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The Sources and Uses of Annual Giving at Private Research Universities

  • Ronald G. Ehrenberg
  • Christopher L. Smith

Private research universities differ in the shares of their annual giving coming from different sources (alumni, other individuals, foundations, corporations) and the shares of their annual giving applied to different uses (current operations, buildings and equipment, enhancing their endowments). After providing background data on the aggregate variation in these shares over time and their interuniversity variation at a point in time, our econometric analyses use data from a panel of research universities that span a 30-year period to provide explanations for these differences. These differences are seen to depend upon institutional characteristics, macroeconomic variables and tax parameters. One key finding is that richer institutions, as measured by endowment per student, devote a larger share of their annual giving to further building their endowments. This contributes to the increasing dispersion of wealth across private research universities.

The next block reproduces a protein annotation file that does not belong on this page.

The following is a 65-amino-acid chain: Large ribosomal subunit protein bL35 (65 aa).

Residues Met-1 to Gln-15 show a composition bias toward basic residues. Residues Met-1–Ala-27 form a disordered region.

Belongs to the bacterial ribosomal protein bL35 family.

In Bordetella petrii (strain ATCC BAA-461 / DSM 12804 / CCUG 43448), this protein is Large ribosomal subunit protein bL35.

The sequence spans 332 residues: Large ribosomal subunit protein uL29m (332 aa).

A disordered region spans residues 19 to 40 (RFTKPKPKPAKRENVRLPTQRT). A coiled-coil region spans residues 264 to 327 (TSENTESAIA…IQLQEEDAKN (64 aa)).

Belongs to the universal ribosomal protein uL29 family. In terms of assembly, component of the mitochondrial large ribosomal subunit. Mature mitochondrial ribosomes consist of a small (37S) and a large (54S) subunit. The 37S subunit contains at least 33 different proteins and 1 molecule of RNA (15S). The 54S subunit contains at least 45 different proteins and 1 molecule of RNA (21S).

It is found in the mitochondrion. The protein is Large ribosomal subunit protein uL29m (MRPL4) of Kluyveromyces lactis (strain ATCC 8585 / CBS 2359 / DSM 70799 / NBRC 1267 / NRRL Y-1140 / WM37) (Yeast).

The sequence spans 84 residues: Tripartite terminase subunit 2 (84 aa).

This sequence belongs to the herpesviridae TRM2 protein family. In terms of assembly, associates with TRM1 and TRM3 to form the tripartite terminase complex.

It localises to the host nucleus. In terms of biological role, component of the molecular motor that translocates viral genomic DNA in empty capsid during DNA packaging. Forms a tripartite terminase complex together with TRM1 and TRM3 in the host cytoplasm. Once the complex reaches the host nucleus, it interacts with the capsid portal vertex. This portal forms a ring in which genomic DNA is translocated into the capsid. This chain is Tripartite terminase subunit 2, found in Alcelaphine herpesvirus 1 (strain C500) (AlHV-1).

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Paper provided by National Bureau of Economic Research, Inc in its series NBER Working Papers with number 8307.

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Date of creation: May 2001
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Publication status: published as Alexander, F.K. and R. Ehrenberg (eds.) Maximizing Resources: Universities, Public Policy and Revenue Production. Jossey-Bass, 2003.
Handle: RePEc:nbr:nberwo:8307
Note: PE
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